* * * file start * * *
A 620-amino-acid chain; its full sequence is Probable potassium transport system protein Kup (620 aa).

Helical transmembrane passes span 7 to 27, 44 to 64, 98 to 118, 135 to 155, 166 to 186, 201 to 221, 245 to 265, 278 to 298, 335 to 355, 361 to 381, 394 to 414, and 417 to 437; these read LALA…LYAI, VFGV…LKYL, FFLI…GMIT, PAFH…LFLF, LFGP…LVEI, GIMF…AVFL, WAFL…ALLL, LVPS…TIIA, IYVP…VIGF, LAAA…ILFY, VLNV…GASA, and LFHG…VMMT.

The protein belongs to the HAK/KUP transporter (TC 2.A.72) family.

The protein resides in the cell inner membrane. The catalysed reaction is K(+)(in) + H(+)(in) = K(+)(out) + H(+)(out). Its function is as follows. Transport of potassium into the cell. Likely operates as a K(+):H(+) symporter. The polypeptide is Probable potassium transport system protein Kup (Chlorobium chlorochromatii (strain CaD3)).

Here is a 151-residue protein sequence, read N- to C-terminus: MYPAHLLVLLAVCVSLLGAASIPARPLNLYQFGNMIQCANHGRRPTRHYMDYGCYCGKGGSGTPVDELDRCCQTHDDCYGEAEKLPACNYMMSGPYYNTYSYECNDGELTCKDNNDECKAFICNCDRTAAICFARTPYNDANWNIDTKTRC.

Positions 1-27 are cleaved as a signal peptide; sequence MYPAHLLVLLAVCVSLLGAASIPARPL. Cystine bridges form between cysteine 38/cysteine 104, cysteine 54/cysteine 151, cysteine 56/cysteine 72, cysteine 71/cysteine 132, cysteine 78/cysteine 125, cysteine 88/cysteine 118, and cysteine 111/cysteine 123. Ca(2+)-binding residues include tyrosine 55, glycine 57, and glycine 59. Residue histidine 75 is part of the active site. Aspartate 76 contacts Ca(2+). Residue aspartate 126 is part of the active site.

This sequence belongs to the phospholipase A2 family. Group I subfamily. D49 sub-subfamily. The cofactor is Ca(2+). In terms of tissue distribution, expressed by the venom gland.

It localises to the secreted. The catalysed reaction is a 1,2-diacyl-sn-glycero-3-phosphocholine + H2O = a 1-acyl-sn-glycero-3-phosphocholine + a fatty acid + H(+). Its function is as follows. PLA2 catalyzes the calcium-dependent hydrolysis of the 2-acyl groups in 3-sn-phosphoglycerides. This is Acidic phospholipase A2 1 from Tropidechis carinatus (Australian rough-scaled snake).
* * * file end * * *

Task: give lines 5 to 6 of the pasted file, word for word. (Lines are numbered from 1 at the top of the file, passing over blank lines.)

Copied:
Here is a 151-residue protein sequence, read N- to C-terminus: MYPAHLLVLLAVCVSLLGAASIPARPLNLYQFGNMIQCANHGRRPTRHYMDYGCYCGKGGSGTPVDELDRCCQTHDDCYGEAEKLPACNYMMSGPYYNTYSYECNDGELTCKDNNDECKAFICNCDRTAAICFARTPYNDANWNIDTKTRC.

Positions 1-27 are cleaved as a signal peptide; sequence MYPAHLLVLLAVCVSLLGAASIPARPL. Cystine bridges form between cysteine 38/cysteine 104, cysteine 54/cysteine 151, cysteine 56/cysteine 72, cysteine 71/cysteine 132, cysteine 78/cysteine 125, cysteine 88/cysteine 118, and cysteine 111/cysteine 123. Ca(2+)-binding residues include tyrosine 55, glycine 57, and glycine 59. Residue histidine 75 is part of the active site. Aspartate 76 contacts Ca(2+). Residue aspartate 126 is part of the active site.